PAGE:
Dealing with Emergencies 101

A basic knowledge of first aid and a first aid kit will prepare you for most common emergency situations. Photo: Pixabay

Simple techniques can help save a person’s life in an emergency situation.

Be prepared, with the following advice from ER24, for dealing with a person who has fainted, burned or cut him-/ herself, chokes, or ingests poison.

  • What should I do if someone faints?

A representation of someone placed in the recovery position. Photo: Pixabay

Try to prevent him/ her from getting hurt when falling. Put the patient in the recovery position on a bed or the floor. Bend the arm nearest you at a right angle to the person’s body with the hand upwards. Tuck the other hand under the side of the head so that the back of the hand is touching the cheek. Bend the knee farthest from you to a right angle and carefully roll the person onto his/ her side by pulling on the bent knee. The top arm should be supporting the head and the bottom arm will stop you rolling the person too far. He or she should wake up within a few seconds. If it doesn’t look like a normal fainting spell or the person appears seriously ill, call an ambulance immediately.

  • I’ve burnt my hand on the stove; what now?

First aid is the most important first step. Keep your hand under clean, cool running water for 15 to 20 minutes even if there is no blistering. This will prevent further damage to the deep skin sections that cause scarring and other complications. If there are many blisters or you are experiencing unbearable pain, you should consider going to the hospital for further assessment. Don’t use ice or frozen peas directly onto a burn because the freezing is harmful to the skin.

  • How do I help someone who appears to be choking?

A representation of the Heimlich manoeuvre. Photo: Pixabay

If the person is coughing or is able to speak, let him or her settle down without interfering. Take him/ her to the nearest doctor or hospital if the problem persists. If he/ she can’t speak because of an obstructed airway or shows signs that they are choking, then you can attempt the Heimlich manoeuvre on an adult or backslaps and chest thrusts on a small child. This procedure is taught in basic life support and first-aid courses and it’s advisable to do this training if you want to be able to help someone who may choke one day.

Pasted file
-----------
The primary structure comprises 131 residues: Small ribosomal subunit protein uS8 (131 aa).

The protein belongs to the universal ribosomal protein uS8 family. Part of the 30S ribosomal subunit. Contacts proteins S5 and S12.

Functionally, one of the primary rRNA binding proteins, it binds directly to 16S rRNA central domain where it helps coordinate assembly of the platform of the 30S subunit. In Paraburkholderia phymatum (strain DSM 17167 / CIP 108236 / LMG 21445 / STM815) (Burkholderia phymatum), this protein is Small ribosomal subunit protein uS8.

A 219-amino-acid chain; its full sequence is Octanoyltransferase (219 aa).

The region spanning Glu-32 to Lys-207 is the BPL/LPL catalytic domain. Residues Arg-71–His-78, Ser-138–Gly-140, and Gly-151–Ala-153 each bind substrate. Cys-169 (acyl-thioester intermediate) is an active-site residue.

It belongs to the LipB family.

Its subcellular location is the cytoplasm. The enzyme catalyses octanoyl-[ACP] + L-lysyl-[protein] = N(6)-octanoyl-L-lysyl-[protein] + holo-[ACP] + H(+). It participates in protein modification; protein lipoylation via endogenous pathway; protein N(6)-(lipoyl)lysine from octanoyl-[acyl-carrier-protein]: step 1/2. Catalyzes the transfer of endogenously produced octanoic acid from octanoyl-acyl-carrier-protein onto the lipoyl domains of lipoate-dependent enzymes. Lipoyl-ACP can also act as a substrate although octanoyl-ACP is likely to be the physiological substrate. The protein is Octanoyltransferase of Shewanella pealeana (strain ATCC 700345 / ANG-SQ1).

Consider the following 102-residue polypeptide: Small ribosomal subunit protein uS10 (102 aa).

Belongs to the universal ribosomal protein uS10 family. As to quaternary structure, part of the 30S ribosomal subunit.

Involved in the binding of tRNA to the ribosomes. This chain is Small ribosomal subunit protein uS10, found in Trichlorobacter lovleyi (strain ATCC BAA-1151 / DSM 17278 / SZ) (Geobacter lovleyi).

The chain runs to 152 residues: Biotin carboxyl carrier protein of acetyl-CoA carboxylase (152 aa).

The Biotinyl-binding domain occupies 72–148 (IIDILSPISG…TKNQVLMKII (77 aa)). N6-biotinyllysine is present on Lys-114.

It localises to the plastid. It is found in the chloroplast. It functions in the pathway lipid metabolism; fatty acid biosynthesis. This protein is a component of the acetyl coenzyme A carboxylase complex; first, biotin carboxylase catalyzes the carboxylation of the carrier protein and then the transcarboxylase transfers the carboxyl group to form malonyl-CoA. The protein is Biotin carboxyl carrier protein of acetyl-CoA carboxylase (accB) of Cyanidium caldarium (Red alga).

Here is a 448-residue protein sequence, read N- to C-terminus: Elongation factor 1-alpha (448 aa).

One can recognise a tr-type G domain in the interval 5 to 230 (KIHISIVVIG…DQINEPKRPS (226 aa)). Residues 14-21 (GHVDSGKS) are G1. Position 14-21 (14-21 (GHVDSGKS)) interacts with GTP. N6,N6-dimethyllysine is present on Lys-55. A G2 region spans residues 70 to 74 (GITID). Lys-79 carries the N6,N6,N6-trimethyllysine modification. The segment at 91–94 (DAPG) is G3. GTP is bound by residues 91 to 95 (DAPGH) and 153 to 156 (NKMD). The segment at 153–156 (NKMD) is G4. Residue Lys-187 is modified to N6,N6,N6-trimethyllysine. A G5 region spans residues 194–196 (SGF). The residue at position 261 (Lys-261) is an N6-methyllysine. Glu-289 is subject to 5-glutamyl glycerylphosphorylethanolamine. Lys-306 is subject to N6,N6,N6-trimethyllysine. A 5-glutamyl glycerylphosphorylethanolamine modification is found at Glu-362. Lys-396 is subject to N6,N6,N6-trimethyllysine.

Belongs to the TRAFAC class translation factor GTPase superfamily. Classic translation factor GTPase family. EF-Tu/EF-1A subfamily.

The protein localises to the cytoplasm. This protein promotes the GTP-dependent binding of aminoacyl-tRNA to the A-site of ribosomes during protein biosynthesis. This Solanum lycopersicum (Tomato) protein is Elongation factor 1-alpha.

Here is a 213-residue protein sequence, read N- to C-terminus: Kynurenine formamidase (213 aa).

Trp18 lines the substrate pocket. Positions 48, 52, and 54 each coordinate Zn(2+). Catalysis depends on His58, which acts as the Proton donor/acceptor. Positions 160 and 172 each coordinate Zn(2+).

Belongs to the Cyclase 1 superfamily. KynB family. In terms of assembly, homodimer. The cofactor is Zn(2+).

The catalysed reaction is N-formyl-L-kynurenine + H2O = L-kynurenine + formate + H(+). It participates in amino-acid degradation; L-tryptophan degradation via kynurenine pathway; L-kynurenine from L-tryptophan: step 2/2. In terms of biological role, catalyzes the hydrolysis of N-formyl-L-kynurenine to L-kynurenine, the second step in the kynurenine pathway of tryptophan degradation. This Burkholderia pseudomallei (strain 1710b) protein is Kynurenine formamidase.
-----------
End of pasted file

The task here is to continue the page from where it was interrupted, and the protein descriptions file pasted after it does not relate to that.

• How deep should a cut be before I seek treatment?

Even minor cuts can become infected. Clean them with a lot of tap water and ensure that your tetanus vaccinations are up to date (every five to 10 years). If the wound is gaping, even a little bit, or won’t stop bleeding after three minutes of direct pressure, then you should seek medical advice. Take special care with wounds on the face (these have cosmetic implications) and hands in case of nerve, tendon or vessel damage.

  • If I suspect a child has ingested a poisonous substance, how should I react?

Stay calm. Call a poison advice service such as the Red Cross Children’s Hospital on 021 689 5227 immediately. Don’t induce vomiting or give the patient anything to drink before consulting with a health care provider. You can take the child to the nearest emergency centre for an examination and further treatment if he/ she looks ill or if you’ve been instructed to do so by the poison advice line. Take the container along to help identify the suspected poisonous substance. If the child is unconscious, or behaving unusually, and breathing is irregular, rather call an ambulance to stabilise the patient before going to the hospital.

Do you perhaps have more information pertaining to this story? Email us at northsider@caxton.co.za  (remember to include your contact details) or phone us on 011 955 1130.

For free daily local news on the West Rand, also visit our sister newspaper websites 

Roodepoort Record

Randfontein Herald

Krugersdorp News 

Get It Joburg West Magazine

  AUTHOR
Amy Ingram
Journalist

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